Live Webcast Nov. 6, 2002, 1 p.m. ET/10 a.m. PT
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"Legend" is not a title John McDermott would readily embrace, but his accomplishments have indeed become legendary in recording industry lore. McDermott calls Toronto and Boston home, but he has also found a home as an international recording star, and is known as much for his successful musical career as for his campaigning for veterans' causes.
The ninth of 12 children from a traditional Glasgow Irish family who emigrated from Scotland to Canada in the 1960s, McDermott's musical roots are equal parts Scottish and Irish.
McDermott was discovered quite by chance, when toiling away as a circulation sales representative for the Toronto Sun, he belted out an impromptu rendition of "Danny Boy" at a company party. Executives in attendance at the party helped fund McDermott's first album, Danny Boy, originally recorded as a personal 50th anniversary tribute for his parents. The album eventually found its way into the hands of EMI Music Canada.
The outcome of that fateful performance has catapulted him into a musical career that, not even 10 years later, includes nine full-length albums, three Canadian platinum records, five Juno nominations (Canada's equivalent of the Grammy) and a solid international touring schedule.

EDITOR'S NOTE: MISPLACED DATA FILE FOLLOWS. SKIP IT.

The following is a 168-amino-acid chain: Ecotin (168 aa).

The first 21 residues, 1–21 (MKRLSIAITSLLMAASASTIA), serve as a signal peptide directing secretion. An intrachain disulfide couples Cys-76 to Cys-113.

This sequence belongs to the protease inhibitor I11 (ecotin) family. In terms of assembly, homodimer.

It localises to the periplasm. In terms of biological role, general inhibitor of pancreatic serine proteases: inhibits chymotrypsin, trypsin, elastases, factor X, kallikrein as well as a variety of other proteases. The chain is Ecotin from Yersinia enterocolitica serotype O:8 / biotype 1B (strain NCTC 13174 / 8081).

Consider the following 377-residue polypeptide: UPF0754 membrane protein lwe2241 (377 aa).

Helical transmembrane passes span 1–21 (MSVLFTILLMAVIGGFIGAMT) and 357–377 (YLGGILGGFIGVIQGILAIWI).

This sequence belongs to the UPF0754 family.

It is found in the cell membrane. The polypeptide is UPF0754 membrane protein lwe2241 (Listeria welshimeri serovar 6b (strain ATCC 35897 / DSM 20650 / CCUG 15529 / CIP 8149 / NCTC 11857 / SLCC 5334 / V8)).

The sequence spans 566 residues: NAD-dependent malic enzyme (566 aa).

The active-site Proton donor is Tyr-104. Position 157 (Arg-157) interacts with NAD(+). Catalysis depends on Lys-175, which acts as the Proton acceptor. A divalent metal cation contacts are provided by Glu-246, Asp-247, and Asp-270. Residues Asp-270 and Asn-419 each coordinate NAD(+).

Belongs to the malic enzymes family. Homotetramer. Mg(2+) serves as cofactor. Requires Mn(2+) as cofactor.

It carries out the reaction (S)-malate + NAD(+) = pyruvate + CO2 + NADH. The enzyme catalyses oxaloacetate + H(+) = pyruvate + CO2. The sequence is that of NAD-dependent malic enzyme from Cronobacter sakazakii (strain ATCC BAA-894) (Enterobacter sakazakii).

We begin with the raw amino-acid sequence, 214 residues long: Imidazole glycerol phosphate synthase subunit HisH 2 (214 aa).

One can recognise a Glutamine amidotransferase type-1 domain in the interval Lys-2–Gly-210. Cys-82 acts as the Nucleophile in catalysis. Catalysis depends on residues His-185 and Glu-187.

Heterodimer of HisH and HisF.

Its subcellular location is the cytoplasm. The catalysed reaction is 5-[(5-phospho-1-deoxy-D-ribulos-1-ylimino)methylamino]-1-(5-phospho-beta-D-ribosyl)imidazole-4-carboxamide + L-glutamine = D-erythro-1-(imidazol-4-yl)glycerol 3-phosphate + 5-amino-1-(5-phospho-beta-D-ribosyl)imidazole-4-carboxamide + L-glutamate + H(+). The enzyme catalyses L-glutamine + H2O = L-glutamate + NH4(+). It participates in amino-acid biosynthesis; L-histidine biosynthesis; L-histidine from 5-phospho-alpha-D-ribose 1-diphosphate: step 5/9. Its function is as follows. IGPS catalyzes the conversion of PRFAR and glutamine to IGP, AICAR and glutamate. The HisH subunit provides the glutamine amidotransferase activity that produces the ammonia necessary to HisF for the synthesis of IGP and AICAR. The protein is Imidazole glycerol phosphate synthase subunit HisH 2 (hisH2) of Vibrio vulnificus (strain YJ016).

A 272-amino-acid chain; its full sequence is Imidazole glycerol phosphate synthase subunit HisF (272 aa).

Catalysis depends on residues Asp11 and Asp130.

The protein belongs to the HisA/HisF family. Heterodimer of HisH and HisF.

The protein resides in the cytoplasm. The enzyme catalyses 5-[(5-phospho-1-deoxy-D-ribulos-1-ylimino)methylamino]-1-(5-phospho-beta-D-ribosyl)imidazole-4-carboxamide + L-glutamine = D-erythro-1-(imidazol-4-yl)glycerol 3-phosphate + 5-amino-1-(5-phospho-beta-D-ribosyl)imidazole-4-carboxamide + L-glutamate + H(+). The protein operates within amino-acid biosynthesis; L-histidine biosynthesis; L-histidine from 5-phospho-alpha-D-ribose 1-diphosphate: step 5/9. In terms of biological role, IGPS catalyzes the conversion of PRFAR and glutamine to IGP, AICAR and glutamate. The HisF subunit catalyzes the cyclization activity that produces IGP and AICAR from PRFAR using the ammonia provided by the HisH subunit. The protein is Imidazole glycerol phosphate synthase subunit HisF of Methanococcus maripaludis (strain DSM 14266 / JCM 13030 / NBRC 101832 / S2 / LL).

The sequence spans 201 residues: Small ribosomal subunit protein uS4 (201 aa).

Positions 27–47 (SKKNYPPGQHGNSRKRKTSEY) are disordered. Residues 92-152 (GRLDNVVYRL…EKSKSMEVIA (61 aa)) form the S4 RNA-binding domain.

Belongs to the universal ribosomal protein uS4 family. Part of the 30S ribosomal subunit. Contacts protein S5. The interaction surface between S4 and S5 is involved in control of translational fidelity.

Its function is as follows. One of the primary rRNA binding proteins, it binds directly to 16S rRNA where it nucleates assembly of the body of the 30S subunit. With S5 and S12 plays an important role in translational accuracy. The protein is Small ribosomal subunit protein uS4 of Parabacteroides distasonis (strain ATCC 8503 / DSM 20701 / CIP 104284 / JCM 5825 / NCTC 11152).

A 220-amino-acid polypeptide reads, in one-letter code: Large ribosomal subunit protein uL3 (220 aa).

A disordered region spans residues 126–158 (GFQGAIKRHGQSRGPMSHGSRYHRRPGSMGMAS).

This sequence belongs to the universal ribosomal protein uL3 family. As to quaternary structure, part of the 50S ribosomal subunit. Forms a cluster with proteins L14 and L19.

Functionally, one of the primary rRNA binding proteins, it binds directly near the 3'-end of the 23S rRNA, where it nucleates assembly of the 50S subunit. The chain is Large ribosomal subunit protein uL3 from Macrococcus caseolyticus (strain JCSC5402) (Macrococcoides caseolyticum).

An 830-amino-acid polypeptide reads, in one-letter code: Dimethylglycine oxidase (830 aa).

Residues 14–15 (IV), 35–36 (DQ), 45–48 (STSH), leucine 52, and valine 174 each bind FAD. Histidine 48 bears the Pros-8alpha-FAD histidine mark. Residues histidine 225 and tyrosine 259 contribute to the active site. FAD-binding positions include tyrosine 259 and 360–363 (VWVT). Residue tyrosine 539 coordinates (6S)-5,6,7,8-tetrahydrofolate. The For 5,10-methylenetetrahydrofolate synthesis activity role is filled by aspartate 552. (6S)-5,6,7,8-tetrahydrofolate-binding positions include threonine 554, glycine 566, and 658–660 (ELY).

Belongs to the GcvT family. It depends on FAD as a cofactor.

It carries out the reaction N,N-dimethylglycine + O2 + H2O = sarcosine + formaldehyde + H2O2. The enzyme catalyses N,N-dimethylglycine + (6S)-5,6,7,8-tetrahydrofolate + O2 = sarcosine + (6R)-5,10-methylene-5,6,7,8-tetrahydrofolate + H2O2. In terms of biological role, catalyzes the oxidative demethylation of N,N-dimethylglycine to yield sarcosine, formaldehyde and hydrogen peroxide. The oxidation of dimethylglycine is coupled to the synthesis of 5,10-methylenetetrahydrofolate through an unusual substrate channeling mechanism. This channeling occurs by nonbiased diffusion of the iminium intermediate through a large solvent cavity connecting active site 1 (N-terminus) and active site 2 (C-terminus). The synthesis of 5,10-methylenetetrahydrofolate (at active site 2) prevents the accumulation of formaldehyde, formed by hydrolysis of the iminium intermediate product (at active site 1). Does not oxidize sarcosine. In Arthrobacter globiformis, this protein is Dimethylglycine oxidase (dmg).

McDermott's songs showcase his innate understanding and facility with traditional folk melodies as well as more contemporary stylings. He is a new generation of musical storyteller in the great Celtic tradition, somehow combining the majesty of legendary Irish tenor John McCormack, the lyrical sense of Robbie Burns, the charm of Dean Martin, and the everyman quality of Pete Seeger. Underneath it all is the driving desire to chronicle the many facets of universal human experience.
McDermott's success has provided him with the ability to express his commitment to veterans' causes, which have always occupied a central place in his life and been an important theme in his music. In recognition of this commitment, McDermott was awarded one of the United States' highest accolades: the Congressional Medal of Honor Society's "Bob Hope Award."
Especially important to McDermott are the legions of homeless veterans in big cities and small towns from coast to coast. His concern is borne out through innovative projects such as McDermott House, a transitional housing cooperative for veterans in Washington, D.C., and more recently, the Hope McDermott Day Program Center in Boston, Mass.
Official John McDermott Web site